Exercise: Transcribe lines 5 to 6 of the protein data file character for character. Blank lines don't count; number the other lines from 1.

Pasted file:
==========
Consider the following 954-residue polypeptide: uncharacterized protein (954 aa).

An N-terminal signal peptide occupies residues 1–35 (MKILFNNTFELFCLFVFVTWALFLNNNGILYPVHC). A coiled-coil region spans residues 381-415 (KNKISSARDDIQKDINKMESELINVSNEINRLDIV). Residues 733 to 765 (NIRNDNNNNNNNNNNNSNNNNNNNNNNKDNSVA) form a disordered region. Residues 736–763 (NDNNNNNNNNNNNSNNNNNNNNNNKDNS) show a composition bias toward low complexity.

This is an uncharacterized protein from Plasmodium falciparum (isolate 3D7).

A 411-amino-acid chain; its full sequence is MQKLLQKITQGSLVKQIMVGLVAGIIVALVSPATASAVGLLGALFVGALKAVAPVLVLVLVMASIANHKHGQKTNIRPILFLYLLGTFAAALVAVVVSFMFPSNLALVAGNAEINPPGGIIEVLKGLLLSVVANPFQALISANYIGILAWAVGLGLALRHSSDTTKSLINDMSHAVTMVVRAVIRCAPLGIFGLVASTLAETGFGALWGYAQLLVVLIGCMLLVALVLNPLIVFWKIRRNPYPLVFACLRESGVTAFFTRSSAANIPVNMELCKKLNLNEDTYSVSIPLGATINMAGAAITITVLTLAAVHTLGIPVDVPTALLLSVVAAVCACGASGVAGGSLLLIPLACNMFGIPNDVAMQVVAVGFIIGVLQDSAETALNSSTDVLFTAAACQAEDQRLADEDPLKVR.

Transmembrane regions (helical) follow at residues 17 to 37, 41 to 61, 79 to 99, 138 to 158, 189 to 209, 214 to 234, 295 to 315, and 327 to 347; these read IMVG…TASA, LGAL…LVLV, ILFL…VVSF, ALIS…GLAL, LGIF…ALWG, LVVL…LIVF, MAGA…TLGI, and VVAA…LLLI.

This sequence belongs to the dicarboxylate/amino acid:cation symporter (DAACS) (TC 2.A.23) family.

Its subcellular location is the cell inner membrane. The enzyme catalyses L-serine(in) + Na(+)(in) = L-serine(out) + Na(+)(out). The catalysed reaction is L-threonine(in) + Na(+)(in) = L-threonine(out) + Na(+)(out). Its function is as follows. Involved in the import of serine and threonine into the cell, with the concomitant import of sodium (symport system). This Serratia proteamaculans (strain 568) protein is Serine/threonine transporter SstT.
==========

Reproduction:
Transmembrane regions (helical) follow at residues 17 to 37, 41 to 61, 79 to 99, 138 to 158, 189 to 209, 214 to 234, 295 to 315, and 327 to 347; these read IMVG…TASA, LGAL…LVLV, ILFL…VVSF, ALIS…GLAL, LGIF…ALWG, LVVL…LIVF, MAGA…TLGI, and VVAA…LLLI.

This sequence belongs to the dicarboxylate/amino acid:cation symporter (DAACS) (TC 2.A.23) family.